John Selway: “Actually Oliver and I are miles apart image wise. I've always had a more low-key image and fashion sense, and definitely was not one for eyeliner. But our musical tastes crossed over enough that we had common ground for a successful and unique collaboration. I met Oliver while at university, when some mutual friends introduced us. At the time there was practically nobody on campus doing electronic music.  In my composition department, other than classical stuff, it was primarily rock and jazz. Oliver was studying political science, not music.  He lived locally and had a studio set up off campus, so we got together and started experimenting with harder edged techno stuff and ended up creating the Disintegrator and Koenig Cylinders projects, put some demos around, got released on Lenny D's Industrial Strength label and that became our big entrance into the global techno scene.”

Skrufff: Oliver developed a meth problem for a while: one of your labels was called Serotonin: how hard has it been to avoid slipping into bad habits and addictions?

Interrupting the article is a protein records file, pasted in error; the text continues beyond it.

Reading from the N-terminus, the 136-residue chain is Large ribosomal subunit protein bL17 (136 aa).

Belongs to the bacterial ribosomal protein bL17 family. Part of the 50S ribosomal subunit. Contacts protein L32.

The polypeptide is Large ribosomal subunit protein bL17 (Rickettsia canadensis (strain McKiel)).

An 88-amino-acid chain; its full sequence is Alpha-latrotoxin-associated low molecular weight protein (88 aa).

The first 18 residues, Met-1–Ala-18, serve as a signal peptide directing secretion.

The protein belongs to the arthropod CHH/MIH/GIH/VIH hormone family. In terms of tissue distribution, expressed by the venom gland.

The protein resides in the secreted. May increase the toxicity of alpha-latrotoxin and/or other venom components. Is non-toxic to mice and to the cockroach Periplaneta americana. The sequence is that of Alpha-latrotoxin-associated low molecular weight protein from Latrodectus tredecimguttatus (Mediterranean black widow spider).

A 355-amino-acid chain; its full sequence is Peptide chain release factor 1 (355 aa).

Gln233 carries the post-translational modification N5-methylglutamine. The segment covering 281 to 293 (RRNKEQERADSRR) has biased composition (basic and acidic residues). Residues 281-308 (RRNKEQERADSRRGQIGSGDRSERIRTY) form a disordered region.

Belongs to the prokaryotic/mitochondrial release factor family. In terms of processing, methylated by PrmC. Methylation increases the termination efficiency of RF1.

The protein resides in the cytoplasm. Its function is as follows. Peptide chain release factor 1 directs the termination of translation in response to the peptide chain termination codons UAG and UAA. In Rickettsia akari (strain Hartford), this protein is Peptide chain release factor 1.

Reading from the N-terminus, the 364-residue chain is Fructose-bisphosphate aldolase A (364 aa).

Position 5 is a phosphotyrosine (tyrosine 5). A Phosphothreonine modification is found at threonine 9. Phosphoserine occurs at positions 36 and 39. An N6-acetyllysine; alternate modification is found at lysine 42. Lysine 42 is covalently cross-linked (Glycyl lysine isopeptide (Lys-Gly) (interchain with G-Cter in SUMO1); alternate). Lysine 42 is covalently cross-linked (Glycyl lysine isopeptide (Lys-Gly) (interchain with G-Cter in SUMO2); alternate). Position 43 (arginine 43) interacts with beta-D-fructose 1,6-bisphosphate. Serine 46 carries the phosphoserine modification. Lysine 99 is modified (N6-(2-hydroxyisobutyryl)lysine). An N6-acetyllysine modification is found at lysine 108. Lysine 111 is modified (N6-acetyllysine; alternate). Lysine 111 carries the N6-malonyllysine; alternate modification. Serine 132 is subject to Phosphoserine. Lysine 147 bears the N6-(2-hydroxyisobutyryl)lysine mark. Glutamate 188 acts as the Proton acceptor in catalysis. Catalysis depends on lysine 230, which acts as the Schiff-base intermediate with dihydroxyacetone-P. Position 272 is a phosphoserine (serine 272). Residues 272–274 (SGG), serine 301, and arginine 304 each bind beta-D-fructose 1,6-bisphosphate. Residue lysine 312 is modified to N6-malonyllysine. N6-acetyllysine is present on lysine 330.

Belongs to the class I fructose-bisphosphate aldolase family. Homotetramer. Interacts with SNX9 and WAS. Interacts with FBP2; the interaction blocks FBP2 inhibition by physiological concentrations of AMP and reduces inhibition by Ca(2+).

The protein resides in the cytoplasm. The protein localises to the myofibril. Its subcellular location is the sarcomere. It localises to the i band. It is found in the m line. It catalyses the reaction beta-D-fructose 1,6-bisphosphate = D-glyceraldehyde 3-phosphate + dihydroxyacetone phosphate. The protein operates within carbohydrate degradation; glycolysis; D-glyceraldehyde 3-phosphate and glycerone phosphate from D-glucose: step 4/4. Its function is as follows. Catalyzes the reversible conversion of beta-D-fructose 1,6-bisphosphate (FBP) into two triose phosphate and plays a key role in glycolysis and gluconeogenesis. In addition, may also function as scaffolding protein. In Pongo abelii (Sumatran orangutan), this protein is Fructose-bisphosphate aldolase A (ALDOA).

John Selway: “My worst habit is procrastination, actually. I've never had a substance abuse problem. In earlier days I tried things and partied a lot but nothing ever got to me in a bad way, I've kept it pretty clean and the harder stuff at arm's length. Really the only thing even close to a real vice would be my love of good whiskey and red wine, I just can't say no to those.”

Skrufff: Did calling your label Serotonin ever cause you grief with authorities?

John Selway: “Not at all, no. The motto of Serotonin was "It's What You Live For".  It was only partly an ecstasy reference. The idea was to point out that it's the naturally occurring serotonin in your brain that's making you feel that way, the re-uptake of it being blocked so it builds up and creates that intense positive emotional overload.  But it's not just a pill that does that, the serotonin in your brain is there whether you take a pill or not and lots of things in your life can give you that feeling. For me, music alone can create an ecstatic feeling, and that is definitely one of the things I live for.”